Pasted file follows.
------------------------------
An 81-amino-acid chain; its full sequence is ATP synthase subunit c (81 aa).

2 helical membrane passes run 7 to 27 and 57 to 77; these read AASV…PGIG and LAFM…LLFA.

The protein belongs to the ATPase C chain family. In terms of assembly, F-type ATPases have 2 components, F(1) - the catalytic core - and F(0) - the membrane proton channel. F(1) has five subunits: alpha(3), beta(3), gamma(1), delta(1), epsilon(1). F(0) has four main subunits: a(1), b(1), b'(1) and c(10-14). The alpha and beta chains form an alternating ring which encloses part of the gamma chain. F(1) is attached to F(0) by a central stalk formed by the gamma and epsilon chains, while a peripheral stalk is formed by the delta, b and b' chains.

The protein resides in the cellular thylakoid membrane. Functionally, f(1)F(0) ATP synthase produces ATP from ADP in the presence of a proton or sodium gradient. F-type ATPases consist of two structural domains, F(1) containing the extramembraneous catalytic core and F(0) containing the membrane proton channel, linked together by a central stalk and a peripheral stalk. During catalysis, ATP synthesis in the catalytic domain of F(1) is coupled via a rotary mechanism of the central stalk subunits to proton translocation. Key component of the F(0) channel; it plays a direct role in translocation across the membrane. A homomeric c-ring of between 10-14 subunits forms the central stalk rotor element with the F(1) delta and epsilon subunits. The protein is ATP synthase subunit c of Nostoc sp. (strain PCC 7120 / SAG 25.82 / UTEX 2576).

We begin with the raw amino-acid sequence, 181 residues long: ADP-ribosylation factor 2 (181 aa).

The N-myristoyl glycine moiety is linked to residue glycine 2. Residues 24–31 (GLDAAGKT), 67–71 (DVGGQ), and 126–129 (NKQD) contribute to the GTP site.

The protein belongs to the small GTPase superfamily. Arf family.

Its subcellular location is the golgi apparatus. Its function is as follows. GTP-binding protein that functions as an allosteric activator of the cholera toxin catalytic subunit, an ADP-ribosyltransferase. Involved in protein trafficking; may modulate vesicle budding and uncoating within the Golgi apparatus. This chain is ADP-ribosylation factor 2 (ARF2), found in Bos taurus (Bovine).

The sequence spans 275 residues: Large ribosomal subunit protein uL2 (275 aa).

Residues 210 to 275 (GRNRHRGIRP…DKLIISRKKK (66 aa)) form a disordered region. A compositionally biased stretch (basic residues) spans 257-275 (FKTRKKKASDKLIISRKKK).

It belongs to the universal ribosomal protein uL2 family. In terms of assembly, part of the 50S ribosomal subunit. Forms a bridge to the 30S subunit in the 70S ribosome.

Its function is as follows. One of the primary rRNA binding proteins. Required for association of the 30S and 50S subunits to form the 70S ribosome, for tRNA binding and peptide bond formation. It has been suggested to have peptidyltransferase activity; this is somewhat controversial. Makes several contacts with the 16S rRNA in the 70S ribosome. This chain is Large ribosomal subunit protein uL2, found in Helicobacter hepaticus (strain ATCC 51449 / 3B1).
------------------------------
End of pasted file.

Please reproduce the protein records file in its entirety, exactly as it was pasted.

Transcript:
An 81-amino-acid chain; its full sequence is ATP synthase subunit c (81 aa).

2 helical membrane passes run 7 to 27 and 57 to 77; these read AASV…PGIG and LAFM…LLFA.

The protein belongs to the ATPase C chain family. In terms of assembly, F-type ATPases have 2 components, F(1) - the catalytic core - and F(0) - the membrane proton channel. F(1) has five subunits: alpha(3), beta(3), gamma(1), delta(1), epsilon(1). F(0) has four main subunits: a(1), b(1), b'(1) and c(10-14). The alpha and beta chains form an alternating ring which encloses part of the gamma chain. F(1) is attached to F(0) by a central stalk formed by the gamma and epsilon chains, while a peripheral stalk is formed by the delta, b and b' chains.

The protein resides in the cellular thylakoid membrane. Functionally, f(1)F(0) ATP synthase produces ATP from ADP in the presence of a proton or sodium gradient. F-type ATPases consist of two structural domains, F(1) containing the extramembraneous catalytic core and F(0) containing the membrane proton channel, linked together by a central stalk and a peripheral stalk. During catalysis, ATP synthesis in the catalytic domain of F(1) is coupled via a rotary mechanism of the central stalk subunits to proton translocation. Key component of the F(0) channel; it plays a direct role in translocation across the membrane. A homomeric c-ring of between 10-14 subunits forms the central stalk rotor element with the F(1) delta and epsilon subunits. The protein is ATP synthase subunit c of Nostoc sp. (strain PCC 7120 / SAG 25.82 / UTEX 2576).

We begin with the raw amino-acid sequence, 181 residues long: ADP-ribosylation factor 2 (181 aa).

The N-myristoyl glycine moiety is linked to residue glycine 2. Residues 24–31 (GLDAAGKT), 67–71 (DVGGQ), and 126–129 (NKQD) contribute to the GTP site.

The protein belongs to the small GTPase superfamily. Arf family.

Its subcellular location is the golgi apparatus. Its function is as follows. GTP-binding protein that functions as an allosteric activator of the cholera toxin catalytic subunit, an ADP-ribosyltransferase. Involved in protein trafficking; may modulate vesicle budding and uncoating within the Golgi apparatus. This chain is ADP-ribosylation factor 2 (ARF2), found in Bos taurus (Bovine).

The sequence spans 275 residues: Large ribosomal subunit protein uL2 (275 aa).

Residues 210 to 275 (GRNRHRGIRP…DKLIISRKKK (66 aa)) form a disordered region. A compositionally biased stretch (basic residues) spans 257-275 (FKTRKKKASDKLIISRKKK).

It belongs to the universal ribosomal protein uL2 family. In terms of assembly, part of the 50S ribosomal subunit. Forms a bridge to the 30S subunit in the 70S ribosome.

Its function is as follows. One of the primary rRNA binding proteins. Required for association of the 30S and 50S subunits to form the 70S ribosome, for tRNA binding and peptide bond formation. It has been suggested to have peptidyltransferase activity; this is somewhat controversial. Makes several contacts with the 16S rRNA in the 70S ribosome. This chain is Large ribosomal subunit protein uL2, found in Helicobacter hepaticus (strain ATCC 51449 / 3B1).